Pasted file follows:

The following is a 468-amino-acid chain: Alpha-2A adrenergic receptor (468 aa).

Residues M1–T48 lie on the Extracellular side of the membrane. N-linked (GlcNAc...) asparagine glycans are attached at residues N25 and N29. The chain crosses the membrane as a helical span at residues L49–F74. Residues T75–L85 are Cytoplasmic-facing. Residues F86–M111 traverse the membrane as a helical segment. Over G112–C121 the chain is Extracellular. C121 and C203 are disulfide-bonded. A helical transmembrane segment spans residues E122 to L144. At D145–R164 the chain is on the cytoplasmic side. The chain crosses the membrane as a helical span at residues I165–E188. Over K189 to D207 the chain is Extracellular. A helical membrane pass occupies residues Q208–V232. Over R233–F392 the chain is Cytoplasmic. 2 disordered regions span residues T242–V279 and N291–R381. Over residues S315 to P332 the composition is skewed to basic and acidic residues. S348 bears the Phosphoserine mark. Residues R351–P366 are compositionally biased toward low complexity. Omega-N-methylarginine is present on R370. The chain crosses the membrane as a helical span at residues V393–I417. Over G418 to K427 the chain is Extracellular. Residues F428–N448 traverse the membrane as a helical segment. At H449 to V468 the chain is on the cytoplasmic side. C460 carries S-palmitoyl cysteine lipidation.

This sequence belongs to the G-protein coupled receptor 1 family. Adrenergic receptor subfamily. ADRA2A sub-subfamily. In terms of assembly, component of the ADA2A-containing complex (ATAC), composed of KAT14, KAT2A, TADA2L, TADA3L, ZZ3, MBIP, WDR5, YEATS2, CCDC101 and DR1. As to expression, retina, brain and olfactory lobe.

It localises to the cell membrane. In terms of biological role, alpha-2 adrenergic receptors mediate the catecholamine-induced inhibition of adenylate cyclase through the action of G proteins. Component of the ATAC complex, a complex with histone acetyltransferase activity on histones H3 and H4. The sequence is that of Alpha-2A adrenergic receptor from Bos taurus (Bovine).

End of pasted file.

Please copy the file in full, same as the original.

The following is a 468-amino-acid chain: Alpha-2A adrenergic receptor (468 aa).

Residues M1–T48 lie on the Extracellular side of the membrane. N-linked (GlcNAc...) asparagine glycans are attached at residues N25 and N29. The chain crosses the membrane as a helical span at residues L49–F74. Residues T75–L85 are Cytoplasmic-facing. Residues F86–M111 traverse the membrane as a helical segment. Over G112–C121 the chain is Extracellular. C121 and C203 are disulfide-bonded. A helical transmembrane segment spans residues E122 to L144. At D145–R164 the chain is on the cytoplasmic side. The chain crosses the membrane as a helical span at residues I165–E188. Over K189 to D207 the chain is Extracellular. A helical membrane pass occupies residues Q208–V232. Over R233–F392 the chain is Cytoplasmic. 2 disordered regions span residues T242–V279 and N291–R381. Over residues S315 to P332 the composition is skewed to basic and acidic residues. S348 bears the Phosphoserine mark. Residues R351–P366 are compositionally biased toward low complexity. Omega-N-methylarginine is present on R370. The chain crosses the membrane as a helical span at residues V393–I417. Over G418 to K427 the chain is Extracellular. Residues F428–N448 traverse the membrane as a helical segment. At H449 to V468 the chain is on the cytoplasmic side. C460 carries S-palmitoyl cysteine lipidation.

This sequence belongs to the G-protein coupled receptor 1 family. Adrenergic receptor subfamily. ADRA2A sub-subfamily. In terms of assembly, component of the ADA2A-containing complex (ATAC), composed of KAT14, KAT2A, TADA2L, TADA3L, ZZ3, MBIP, WDR5, YEATS2, CCDC101 and DR1. As to expression, retina, brain and olfactory lobe.

It localises to the cell membrane. In terms of biological role, alpha-2 adrenergic receptors mediate the catecholamine-induced inhibition of adenylate cyclase through the action of G proteins. Component of the ATAC complex, a complex with histone acetyltransferase activity on histones H3 and H4. The sequence is that of Alpha-2A adrenergic receptor from Bos taurus (Bovine).